Your wedding is one of the most significant days of your life. This is the moment you are legally married to the person you want to spend your life with.
In many ways, this day is an investment. However, it’s also a costly investment.
In the decade between 2009 and 2019, the overall cost of a wedding increased from an average of £20,000 to just under £32,000 in 2019. While the impact of the last 12 months has seen this number decrease, with venues costing around £3,000 less and drops in the cost of other wedding services, this may be the exception rather than the new trend as wedding restrictions ease in 2021.
If you’re dreaming of your big day and planning every last detail, it’s worth knowing the funding options for your nuptials. Here’s a look at what’s included in the cost of typical wedding and are some of the most common ways to pay for these services.
Wedding spends to consider
There are several spends to think about when wedding planning. These range from the essentials to ones that you might want to downgrade or skip altogether.
For instance, according to Hitched, we were spending £4,645 on our honeymoon in 2019. While there may be couples who are holding out for their blow-the-budget getaway, many couples have just been happy to have their special day and are likely to be rethinking how they spend their honeymoon.
However, while compromises are being made, there are some things that are essential. These spends include venue hire; food and drink; wedding dress and outfits for the groom and wedding party; photography; and entertainment.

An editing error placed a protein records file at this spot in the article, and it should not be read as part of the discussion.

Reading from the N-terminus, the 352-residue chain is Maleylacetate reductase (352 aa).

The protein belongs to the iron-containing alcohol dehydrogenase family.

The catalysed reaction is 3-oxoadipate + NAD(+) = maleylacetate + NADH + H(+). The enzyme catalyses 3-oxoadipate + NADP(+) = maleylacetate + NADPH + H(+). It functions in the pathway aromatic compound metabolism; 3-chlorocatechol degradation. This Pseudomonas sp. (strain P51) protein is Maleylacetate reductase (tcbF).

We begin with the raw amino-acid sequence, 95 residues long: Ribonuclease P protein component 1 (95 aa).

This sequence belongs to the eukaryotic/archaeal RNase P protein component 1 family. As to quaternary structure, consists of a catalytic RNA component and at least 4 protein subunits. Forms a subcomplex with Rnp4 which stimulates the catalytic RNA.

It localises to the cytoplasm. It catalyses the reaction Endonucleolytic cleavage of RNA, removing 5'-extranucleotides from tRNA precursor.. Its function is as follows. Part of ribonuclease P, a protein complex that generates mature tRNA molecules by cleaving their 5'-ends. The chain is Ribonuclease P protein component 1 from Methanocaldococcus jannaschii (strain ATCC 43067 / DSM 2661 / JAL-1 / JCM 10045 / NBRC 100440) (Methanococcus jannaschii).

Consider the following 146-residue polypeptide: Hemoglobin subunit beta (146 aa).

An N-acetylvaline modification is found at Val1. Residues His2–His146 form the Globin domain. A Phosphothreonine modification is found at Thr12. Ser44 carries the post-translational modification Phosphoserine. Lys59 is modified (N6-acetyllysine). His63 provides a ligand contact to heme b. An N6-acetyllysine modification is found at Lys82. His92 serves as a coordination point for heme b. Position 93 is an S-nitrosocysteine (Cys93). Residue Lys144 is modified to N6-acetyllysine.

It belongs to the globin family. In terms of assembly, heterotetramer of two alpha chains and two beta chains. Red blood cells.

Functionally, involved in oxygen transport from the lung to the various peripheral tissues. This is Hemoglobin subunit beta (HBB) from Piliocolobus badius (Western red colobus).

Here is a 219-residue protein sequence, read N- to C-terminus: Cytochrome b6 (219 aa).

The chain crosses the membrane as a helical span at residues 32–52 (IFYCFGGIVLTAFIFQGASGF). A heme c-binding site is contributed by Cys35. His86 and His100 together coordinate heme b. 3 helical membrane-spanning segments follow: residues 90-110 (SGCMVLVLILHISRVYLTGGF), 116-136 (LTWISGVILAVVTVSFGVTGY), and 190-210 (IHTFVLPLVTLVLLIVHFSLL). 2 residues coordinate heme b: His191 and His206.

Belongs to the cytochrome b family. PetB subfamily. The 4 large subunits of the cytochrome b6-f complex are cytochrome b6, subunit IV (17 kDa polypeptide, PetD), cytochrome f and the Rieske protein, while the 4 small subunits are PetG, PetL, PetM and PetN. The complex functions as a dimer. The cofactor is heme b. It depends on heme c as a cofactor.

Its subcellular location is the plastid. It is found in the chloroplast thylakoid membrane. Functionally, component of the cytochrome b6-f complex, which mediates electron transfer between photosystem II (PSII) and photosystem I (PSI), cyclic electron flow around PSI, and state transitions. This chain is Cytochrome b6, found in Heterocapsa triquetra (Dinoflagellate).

With venues alone costing thousands to hire, the expense for a wedding soon mounts up. So, it’s important to have funding in place.
How are weddings funded?
There are several ways to fund a wedding. Many couples use savings to foot the bill for their big day. Often, couples have lived together before getting married, so it’s likely that they’ve already saved for a deposit on a house in the past and know how to put money aside for important events.
Saving up can take time, however, and if you’re a couple who can only secure your dream venue for a certain date, you might need to access funds quickly. Some wedding suppliers will accept credit card payments and some couples will take out a personal loan to cover the cost of certain elements of the day.
If you don’t want to start married life paying off your big day, you might want to speak to family or close friends to see if there are any ways to make savings or get hep with funding. For example, a friend could make your cake, saving as much as £500.
Parents and relatives might have savings that they’re happy to gift you or, if your parents are over 55, they may have equity release that they can gift you. Typically, a donation using this method is around £15,000, but you would need to discuss this with family members.
Count the costs
How big or small your wedding day will be depends on several factors. If you can hold off and save for a large celebration, you might need to wait a while in order to pay for everything. However, a smaller, more intimate day can be just as special and cost a fraction of the national average.
Ultimately, the choice is yours.